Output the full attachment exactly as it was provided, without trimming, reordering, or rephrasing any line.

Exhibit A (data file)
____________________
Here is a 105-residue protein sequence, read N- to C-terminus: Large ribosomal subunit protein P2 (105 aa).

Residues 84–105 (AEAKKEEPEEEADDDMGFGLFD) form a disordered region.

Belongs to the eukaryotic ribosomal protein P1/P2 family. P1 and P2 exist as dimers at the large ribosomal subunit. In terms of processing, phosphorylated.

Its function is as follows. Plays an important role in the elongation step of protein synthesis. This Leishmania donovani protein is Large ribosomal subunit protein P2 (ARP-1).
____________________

Here is a 105-residue protein sequence, read N- to C-terminus: Large ribosomal subunit protein P2 (105 aa).

Residues 84–105 (AEAKKEEPEEEADDDMGFGLFD) form a disordered region.

Belongs to the eukaryotic ribosomal protein P1/P2 family. P1 and P2 exist as dimers at the large ribosomal subunit. In terms of processing, phosphorylated.

Its function is as follows. Plays an important role in the elongation step of protein synthesis. This Leishmania donovani protein is Large ribosomal subunit protein P2 (ARP-1).